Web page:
By the time Javaris turned 20, on New Year’s Eve 2007, he had only appeared in 12 games. Despite his frustrations over the last few weeks, he had rebuilt his community in L.A. and slowly had begun to settle in. Mia had moved in, two of his cousins, Scooter and Woody, came to stay for long stretches, while teammate Kwame Brown, who grew up not far from Atlanta, lived across the street. Together in one tiny corner of L.A., they reconstructed Georgia.
To celebrate his 20 th , Javaris and Mia went to a nearby bowling alley, as the clock neared midnight. It was quiet and simple, and for a moment he could look back and see just how far he’d come.
“It was beautiful,” Mia remembers. “He was happy, and things were beginning to work out.”
In the next game, Javaris led the Lakers with 19 points, his career high. But less than a month later, the Lakers decided to strengthen their frontcourt and so shipped Javaris, along with Brown, to the Memphis Grizzlies for Pau Gasol. Javaris was surprised by the news, but he immediately packed up his belongings and left his apartment. As he got on the plane to Memphis, he handed Mia a Bible and a hand-written note that read: You can’t make plans, only God can.
“You see all this,” T Locc says, waving his open hand out in front of him as cars pull in and out of the parking lot around us. “From Olympic to Pico to Venice on down. That’s all Mansfield.” His gruff voice fills with pride.
The rigid boundary of the Mansfield Crips sits along the Pico corridor where the conflux of Korea Town, South Central, Hollywood, and the outer reaches of Beverly Hills flow together into a basin that’s colloquially called the Deep West Side. It’s a neighborhood that both geographically and historically connects the various subcultures of the city. Everything you need to understand L.A. is written into these streets. It’s where the utopia and the dystopia collide.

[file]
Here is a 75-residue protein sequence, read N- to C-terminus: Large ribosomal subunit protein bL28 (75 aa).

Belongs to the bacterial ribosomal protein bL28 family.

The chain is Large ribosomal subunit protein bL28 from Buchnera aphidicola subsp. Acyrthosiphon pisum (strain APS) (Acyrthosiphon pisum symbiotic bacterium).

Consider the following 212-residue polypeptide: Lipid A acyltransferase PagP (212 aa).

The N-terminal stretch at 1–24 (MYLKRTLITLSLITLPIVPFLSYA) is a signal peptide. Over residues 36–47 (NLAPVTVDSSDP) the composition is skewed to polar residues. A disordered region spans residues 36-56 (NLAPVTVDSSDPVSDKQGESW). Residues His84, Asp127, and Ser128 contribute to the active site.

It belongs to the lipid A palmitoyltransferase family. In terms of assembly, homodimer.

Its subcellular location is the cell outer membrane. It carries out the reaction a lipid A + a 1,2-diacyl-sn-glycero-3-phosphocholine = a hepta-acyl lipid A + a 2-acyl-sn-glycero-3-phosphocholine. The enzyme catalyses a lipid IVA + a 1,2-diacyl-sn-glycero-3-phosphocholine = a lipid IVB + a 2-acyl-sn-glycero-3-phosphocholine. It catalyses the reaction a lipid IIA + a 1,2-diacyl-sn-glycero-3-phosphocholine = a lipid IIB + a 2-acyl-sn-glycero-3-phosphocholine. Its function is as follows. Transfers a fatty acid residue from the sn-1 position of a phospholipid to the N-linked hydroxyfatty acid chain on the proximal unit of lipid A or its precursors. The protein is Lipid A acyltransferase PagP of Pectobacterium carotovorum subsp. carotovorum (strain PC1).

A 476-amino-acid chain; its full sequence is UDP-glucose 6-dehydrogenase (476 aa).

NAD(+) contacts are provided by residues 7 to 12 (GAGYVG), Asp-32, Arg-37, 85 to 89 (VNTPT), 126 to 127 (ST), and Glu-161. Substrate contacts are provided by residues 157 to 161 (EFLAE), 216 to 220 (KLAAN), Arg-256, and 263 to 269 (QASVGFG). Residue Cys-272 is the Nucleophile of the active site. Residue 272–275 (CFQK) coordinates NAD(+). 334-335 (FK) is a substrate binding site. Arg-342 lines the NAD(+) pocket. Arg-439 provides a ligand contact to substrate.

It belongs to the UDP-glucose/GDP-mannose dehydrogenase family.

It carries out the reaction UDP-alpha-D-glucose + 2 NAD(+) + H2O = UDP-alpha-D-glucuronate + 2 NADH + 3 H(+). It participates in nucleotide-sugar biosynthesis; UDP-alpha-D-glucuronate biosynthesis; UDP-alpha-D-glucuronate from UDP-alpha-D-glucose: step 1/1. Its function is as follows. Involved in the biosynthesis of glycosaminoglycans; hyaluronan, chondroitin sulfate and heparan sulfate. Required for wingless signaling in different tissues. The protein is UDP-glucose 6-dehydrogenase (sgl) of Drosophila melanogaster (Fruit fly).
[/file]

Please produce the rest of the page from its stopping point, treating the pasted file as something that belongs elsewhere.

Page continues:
The Mansfields, whose neighborhood was in the crosshairs of the burgeoning drug trade in the 1980s, made millions from drug sales2 while brutally protecting their prime West L.A. real estate.
“The police feared us so much, because we were ruthless,” says T Locc, recounting the days of gang warfare with a tinge of nostalgia. “Everything was done with precision and done right and thought about.
“We’re the smartest gang around.”
The Mansfield Crips are an anomaly for an L.A. street gang. Members, who are borne from this middle-class neighborhood, are well educated and crisply dressed. Comedian Alex Thomas, who grew up near Pico, calls them “gangsters with two parents.”
As a result of their upbringing, members can often blend into any situation. So when a record label opened a residence to house visiting East Coast artists some 25 years ago within the Mansfield territory, members were easily able to mingle and befriend some of the early luminaries of the rap world.
As hip hop and R&B erupted into the mainstream in the mid-‘90s, Atlanta became a hub, and many of the Mansfields followed their famous friends to help with security detail or in the studio. Some even stayed in Atlanta but still raised their kids loyal to the streets of West L.A.